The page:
Danish guitarist and composer Jakob Bro makes expansive, forward-thinking jazz that's atmospheric and experimental, while still being grounded in tradition. What's more, his rich tone usually translates into intimate musical settings making his work accessible to a wide swath of jazz fans. A former member of Paul Motian's Electric Bebop Band and Tomasz Stanko's Dark Eyes quintet, Bro's playing is informed by smoky, harmonically rich modernist jazz ballads, making him a kindred spirit with some of his non-guitar playing Scandinavian brethren such as Jan Garbarek, Bobo Stenson, and Eberhard Weber. That said, he is not unfamiliar with aggressive, distortion pedal angularities that shift the calm center of his folk-inflected pastoral tunes to reflect dissonance and tension. His use of loops and effects sets him apart from many of his jazz-guitar playing peers. Though he established his reputation as an original voice on his 2003 leader debut Daydreamer (in a sextet setting with three horns), it was ECM's Gefion, his trio debut a decade later, that brought him to the attention of global audiences as a unique stylist.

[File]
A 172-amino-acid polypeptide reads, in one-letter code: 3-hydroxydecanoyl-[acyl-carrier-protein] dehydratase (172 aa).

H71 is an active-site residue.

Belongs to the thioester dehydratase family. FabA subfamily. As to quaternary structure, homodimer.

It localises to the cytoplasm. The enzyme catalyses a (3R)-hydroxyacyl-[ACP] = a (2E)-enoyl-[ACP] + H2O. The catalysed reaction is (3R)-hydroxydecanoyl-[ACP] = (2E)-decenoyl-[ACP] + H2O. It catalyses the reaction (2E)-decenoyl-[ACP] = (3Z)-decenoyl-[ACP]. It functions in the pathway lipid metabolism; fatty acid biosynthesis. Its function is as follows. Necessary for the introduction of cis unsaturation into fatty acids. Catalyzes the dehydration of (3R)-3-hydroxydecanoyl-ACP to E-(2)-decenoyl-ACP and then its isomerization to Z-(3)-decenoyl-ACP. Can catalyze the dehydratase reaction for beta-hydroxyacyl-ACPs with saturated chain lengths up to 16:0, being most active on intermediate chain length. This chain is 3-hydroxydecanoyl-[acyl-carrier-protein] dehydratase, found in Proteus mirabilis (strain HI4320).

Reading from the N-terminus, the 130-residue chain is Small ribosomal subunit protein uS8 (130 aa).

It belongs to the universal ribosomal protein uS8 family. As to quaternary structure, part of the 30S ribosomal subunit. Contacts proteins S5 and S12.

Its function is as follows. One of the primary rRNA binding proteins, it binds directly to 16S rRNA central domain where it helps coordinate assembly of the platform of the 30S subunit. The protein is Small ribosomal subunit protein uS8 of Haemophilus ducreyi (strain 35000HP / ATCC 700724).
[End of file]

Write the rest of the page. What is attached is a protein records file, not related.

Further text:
Born in Risskov, Denmark in 1978, Bro played trumpet in his youth and was first exposed to jazz via his father's big-band and jazz record collection. Around age 12, Bro also started playing guitar, a passion that overtook trumpet and led to stints studying music at such institutions as Denmark's Rhythmic Conservatory, the Berklee College of Music in Boston, and the New School for Jazz and Contemporary Music in New York. Although he never secured a degree, his adept approach to improvisation and group interplay caught the ear of local N.Y.C. musicians including Paul Motian, who hired him to play with his Electric Bebop Band, and featured him on the 2004 album Garden of Eden.